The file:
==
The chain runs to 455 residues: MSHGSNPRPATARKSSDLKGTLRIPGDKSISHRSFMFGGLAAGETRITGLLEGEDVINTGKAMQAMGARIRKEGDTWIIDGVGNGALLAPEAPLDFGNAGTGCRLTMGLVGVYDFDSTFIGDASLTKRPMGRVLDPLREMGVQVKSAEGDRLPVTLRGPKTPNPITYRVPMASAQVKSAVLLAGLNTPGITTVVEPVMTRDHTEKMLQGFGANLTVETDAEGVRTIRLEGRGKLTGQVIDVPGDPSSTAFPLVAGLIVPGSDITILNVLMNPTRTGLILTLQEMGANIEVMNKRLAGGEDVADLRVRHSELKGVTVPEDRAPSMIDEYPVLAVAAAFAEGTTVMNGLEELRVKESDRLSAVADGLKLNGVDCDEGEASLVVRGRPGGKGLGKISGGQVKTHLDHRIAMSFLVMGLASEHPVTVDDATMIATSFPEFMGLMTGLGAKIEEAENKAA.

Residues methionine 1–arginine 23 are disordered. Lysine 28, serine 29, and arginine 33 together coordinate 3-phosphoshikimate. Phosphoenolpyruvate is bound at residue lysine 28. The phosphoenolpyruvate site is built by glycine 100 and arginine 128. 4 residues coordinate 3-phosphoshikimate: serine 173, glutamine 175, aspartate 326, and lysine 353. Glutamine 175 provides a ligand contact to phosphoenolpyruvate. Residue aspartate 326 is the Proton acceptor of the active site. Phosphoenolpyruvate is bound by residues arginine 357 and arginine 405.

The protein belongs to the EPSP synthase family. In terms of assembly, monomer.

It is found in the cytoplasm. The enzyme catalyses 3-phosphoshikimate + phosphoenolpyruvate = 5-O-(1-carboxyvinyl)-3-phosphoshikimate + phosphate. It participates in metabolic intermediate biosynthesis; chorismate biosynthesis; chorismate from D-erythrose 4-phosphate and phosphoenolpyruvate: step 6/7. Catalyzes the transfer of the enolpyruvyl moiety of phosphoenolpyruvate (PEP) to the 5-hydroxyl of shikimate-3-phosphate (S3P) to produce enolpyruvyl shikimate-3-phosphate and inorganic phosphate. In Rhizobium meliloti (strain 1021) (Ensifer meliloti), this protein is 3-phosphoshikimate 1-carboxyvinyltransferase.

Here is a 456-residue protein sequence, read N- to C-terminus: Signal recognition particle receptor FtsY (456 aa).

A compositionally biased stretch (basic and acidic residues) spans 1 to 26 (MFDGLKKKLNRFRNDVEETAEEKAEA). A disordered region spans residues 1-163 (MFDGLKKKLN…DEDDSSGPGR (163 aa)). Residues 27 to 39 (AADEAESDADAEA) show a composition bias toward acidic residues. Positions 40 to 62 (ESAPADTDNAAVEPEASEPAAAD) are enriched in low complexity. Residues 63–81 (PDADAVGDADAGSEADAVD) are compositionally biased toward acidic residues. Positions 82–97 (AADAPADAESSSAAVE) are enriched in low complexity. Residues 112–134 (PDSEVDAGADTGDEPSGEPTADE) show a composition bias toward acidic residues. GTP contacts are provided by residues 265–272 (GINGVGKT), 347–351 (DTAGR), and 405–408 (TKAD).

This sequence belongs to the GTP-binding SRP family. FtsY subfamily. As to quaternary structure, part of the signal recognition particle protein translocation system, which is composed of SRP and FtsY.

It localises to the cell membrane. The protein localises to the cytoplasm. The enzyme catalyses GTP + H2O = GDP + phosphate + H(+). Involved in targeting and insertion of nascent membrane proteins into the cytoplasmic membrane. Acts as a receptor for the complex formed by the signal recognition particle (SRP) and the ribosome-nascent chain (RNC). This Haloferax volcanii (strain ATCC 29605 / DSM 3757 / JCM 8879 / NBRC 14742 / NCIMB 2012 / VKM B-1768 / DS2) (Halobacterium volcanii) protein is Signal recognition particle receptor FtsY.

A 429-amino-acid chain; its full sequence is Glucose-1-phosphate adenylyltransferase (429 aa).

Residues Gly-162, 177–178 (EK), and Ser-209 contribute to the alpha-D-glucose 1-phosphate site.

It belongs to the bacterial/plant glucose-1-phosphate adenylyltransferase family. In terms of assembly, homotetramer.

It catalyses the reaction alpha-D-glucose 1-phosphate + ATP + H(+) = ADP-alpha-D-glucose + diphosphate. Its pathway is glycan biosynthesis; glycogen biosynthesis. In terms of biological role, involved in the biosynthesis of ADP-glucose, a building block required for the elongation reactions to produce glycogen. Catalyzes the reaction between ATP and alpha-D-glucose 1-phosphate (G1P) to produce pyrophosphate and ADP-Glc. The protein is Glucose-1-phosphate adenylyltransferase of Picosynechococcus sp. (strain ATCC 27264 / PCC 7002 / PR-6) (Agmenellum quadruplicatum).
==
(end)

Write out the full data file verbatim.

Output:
The chain runs to 455 residues: MSHGSNPRPATARKSSDLKGTLRIPGDKSISHRSFMFGGLAAGETRITGLLEGEDVINTGKAMQAMGARIRKEGDTWIIDGVGNGALLAPEAPLDFGNAGTGCRLTMGLVGVYDFDSTFIGDASLTKRPMGRVLDPLREMGVQVKSAEGDRLPVTLRGPKTPNPITYRVPMASAQVKSAVLLAGLNTPGITTVVEPVMTRDHTEKMLQGFGANLTVETDAEGVRTIRLEGRGKLTGQVIDVPGDPSSTAFPLVAGLIVPGSDITILNVLMNPTRTGLILTLQEMGANIEVMNKRLAGGEDVADLRVRHSELKGVTVPEDRAPSMIDEYPVLAVAAAFAEGTTVMNGLEELRVKESDRLSAVADGLKLNGVDCDEGEASLVVRGRPGGKGLGKISGGQVKTHLDHRIAMSFLVMGLASEHPVTVDDATMIATSFPEFMGLMTGLGAKIEEAENKAA.

Residues methionine 1–arginine 23 are disordered. Lysine 28, serine 29, and arginine 33 together coordinate 3-phosphoshikimate. Phosphoenolpyruvate is bound at residue lysine 28. The phosphoenolpyruvate site is built by glycine 100 and arginine 128. 4 residues coordinate 3-phosphoshikimate: serine 173, glutamine 175, aspartate 326, and lysine 353. Glutamine 175 provides a ligand contact to phosphoenolpyruvate. Residue aspartate 326 is the Proton acceptor of the active site. Phosphoenolpyruvate is bound by residues arginine 357 and arginine 405.

The protein belongs to the EPSP synthase family. In terms of assembly, monomer.

It is found in the cytoplasm. The enzyme catalyses 3-phosphoshikimate + phosphoenolpyruvate = 5-O-(1-carboxyvinyl)-3-phosphoshikimate + phosphate. It participates in metabolic intermediate biosynthesis; chorismate biosynthesis; chorismate from D-erythrose 4-phosphate and phosphoenolpyruvate: step 6/7. Catalyzes the transfer of the enolpyruvyl moiety of phosphoenolpyruvate (PEP) to the 5-hydroxyl of shikimate-3-phosphate (S3P) to produce enolpyruvyl shikimate-3-phosphate and inorganic phosphate. In Rhizobium meliloti (strain 1021) (Ensifer meliloti), this protein is 3-phosphoshikimate 1-carboxyvinyltransferase.

Here is a 456-residue protein sequence, read N- to C-terminus: Signal recognition particle receptor FtsY (456 aa).

A compositionally biased stretch (basic and acidic residues) spans 1 to 26 (MFDGLKKKLNRFRNDVEETAEEKAEA). A disordered region spans residues 1-163 (MFDGLKKKLN…DEDDSSGPGR (163 aa)). Residues 27 to 39 (AADEAESDADAEA) show a composition bias toward acidic residues. Positions 40 to 62 (ESAPADTDNAAVEPEASEPAAAD) are enriched in low complexity. Residues 63–81 (PDADAVGDADAGSEADAVD) are compositionally biased toward acidic residues. Positions 82–97 (AADAPADAESSSAAVE) are enriched in low complexity. Residues 112–134 (PDSEVDAGADTGDEPSGEPTADE) show a composition bias toward acidic residues. GTP contacts are provided by residues 265–272 (GINGVGKT), 347–351 (DTAGR), and 405–408 (TKAD).

This sequence belongs to the GTP-binding SRP family. FtsY subfamily. As to quaternary structure, part of the signal recognition particle protein translocation system, which is composed of SRP and FtsY.

It localises to the cell membrane. The protein localises to the cytoplasm. The enzyme catalyses GTP + H2O = GDP + phosphate + H(+). Involved in targeting and insertion of nascent membrane proteins into the cytoplasmic membrane. Acts as a receptor for the complex formed by the signal recognition particle (SRP) and the ribosome-nascent chain (RNC). This Haloferax volcanii (strain ATCC 29605 / DSM 3757 / JCM 8879 / NBRC 14742 / NCIMB 2012 / VKM B-1768 / DS2) (Halobacterium volcanii) protein is Signal recognition particle receptor FtsY.

A 429-amino-acid chain; its full sequence is Glucose-1-phosphate adenylyltransferase (429 aa).

Residues Gly-162, 177–178 (EK), and Ser-209 contribute to the alpha-D-glucose 1-phosphate site.

It belongs to the bacterial/plant glucose-1-phosphate adenylyltransferase family. In terms of assembly, homotetramer.

It catalyses the reaction alpha-D-glucose 1-phosphate + ATP + H(+) = ADP-alpha-D-glucose + diphosphate. Its pathway is glycan biosynthesis; glycogen biosynthesis. In terms of biological role, involved in the biosynthesis of ADP-glucose, a building block required for the elongation reactions to produce glycogen. Catalyzes the reaction between ATP and alpha-D-glucose 1-phosphate (G1P) to produce pyrophosphate and ADP-Glc. The protein is Glucose-1-phosphate adenylyltransferase of Picosynechococcus sp. (strain ATCC 27264 / PCC 7002 / PR-6) (Agmenellum quadruplicatum).